More of an exhibition/installation than gig
Gazelle Twin - Live At Electrowerkz, London by  Helen F Kennedy

In a similar vein to her odd yet alluring debut album, ‘The Entire City’, Gazelle Twin (aka Elizabeth Walling) continues to dispose of all convention going into her live performances. The audience are made to wait outside of the venue until the group arrive – seven of them in total strung out in a line, hands clasped respectfully in front, all dressed like they have fallen out of the costume wardrobe of a Monty Python film.

Despite ‘The Entire City’’s esoteric undertones, its critically acclaimed status has not been without warrant. Cutting a similar cloth to Fever Ray and Bjork, Walling’s haunting, warbling and encapsulating electronica is on a par to that of her peers; and with her ‘look’ inspired by the Surrealist painter Max Ernst’s alter-ego ‘Loplop’ (the album’s name was also taken from a series of his work), Walling is Brighton’s version 2.0 in fembot acts, with a show that is more of an exhibition/installation than that of a gig.

Opening with ‘View Of A Mountain’, its brooding score envelops the curious air that surrounds the venue as she stands with her back to the audience, rocking back and forth in a séance-like manner to the beat. Visually, the audience is transfixed by the direction of the show (those on stage moving very little, while two dancers in fencing masks slither across the dancefloor in time); musically, they are strung up by the set’s spellbinding arrangements.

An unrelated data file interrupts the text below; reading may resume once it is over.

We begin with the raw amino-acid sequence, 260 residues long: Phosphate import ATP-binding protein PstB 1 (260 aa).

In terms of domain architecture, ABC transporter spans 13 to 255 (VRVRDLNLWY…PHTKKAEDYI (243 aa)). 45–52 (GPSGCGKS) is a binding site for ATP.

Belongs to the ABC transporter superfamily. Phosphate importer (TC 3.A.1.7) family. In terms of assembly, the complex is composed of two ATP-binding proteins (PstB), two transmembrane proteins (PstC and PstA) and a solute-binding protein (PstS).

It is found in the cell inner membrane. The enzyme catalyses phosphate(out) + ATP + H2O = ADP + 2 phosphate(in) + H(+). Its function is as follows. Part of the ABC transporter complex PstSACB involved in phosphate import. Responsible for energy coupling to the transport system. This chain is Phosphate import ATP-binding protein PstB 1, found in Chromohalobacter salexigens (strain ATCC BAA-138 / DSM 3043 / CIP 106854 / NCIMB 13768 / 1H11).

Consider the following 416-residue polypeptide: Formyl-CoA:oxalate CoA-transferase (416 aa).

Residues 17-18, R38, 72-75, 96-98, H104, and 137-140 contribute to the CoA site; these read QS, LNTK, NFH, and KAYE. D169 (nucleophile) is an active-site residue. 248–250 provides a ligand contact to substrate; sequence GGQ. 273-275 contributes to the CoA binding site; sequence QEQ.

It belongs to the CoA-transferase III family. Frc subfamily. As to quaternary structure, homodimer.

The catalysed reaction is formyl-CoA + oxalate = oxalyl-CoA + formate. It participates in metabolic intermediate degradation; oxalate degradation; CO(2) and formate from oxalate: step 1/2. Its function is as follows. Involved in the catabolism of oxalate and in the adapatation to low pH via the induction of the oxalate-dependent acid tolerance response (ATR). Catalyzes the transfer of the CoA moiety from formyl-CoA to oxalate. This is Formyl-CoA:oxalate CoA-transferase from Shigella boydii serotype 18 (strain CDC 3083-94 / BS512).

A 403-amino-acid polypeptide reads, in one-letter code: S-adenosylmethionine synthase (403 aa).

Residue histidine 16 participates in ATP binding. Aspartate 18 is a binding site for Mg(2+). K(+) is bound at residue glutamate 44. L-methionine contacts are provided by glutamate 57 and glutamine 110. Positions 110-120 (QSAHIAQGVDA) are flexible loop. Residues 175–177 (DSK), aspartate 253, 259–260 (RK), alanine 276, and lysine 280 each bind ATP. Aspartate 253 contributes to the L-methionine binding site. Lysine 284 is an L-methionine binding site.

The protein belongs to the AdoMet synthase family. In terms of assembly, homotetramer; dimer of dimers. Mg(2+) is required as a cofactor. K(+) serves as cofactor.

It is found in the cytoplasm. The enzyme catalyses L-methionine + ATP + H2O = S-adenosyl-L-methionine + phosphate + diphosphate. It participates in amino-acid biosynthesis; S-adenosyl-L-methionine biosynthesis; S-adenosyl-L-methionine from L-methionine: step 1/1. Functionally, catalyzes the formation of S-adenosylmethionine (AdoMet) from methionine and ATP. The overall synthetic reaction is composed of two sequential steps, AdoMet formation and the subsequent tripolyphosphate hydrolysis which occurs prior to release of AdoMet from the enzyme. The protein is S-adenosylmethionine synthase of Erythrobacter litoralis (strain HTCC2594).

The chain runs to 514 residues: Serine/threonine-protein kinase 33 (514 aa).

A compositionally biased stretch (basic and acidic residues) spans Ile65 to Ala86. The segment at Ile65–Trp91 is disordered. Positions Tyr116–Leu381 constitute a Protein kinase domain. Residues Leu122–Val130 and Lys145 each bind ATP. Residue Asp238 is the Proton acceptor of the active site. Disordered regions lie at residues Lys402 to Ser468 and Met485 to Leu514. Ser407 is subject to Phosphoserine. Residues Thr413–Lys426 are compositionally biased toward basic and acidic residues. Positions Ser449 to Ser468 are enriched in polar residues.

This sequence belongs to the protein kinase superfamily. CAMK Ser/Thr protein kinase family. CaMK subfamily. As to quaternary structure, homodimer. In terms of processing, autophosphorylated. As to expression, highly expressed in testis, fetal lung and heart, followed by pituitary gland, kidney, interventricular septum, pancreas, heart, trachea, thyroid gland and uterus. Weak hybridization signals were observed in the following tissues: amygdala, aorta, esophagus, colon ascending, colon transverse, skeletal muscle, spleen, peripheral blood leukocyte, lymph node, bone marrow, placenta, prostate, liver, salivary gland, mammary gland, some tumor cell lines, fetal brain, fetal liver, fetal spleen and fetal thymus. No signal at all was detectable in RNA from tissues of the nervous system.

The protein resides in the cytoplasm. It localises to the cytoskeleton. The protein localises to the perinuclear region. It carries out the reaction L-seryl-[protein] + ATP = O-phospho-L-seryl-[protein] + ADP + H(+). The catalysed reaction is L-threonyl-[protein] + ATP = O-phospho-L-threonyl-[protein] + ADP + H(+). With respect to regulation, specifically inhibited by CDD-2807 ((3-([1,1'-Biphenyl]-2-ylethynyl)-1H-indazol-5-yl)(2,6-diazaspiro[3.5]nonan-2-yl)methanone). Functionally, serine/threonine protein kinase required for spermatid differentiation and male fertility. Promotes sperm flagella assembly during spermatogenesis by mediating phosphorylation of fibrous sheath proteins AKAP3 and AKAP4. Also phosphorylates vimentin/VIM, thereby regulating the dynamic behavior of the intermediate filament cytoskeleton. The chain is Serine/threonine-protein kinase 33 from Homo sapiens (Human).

As beguiling as Gazelle Twin are when in full flow, there are moments of real awkwardness when the tracks end. Their spell somewhat broken by the final note and rapturous applause that follows, only to be met by a tense silence as the next track is cued.

Singles ‘I Am Shell I Am Bone’, ‘Changelings’ and ‘Men Like Gods’ strike the heaviest chords with their otherworldly vocals and menacing synths and strings, in show that captured the audience, strapped them to a rocket, and shot them in to Walling’s wonderful world and back.

Words by Thomas A. Ward
Photo by Helen F Kennedy

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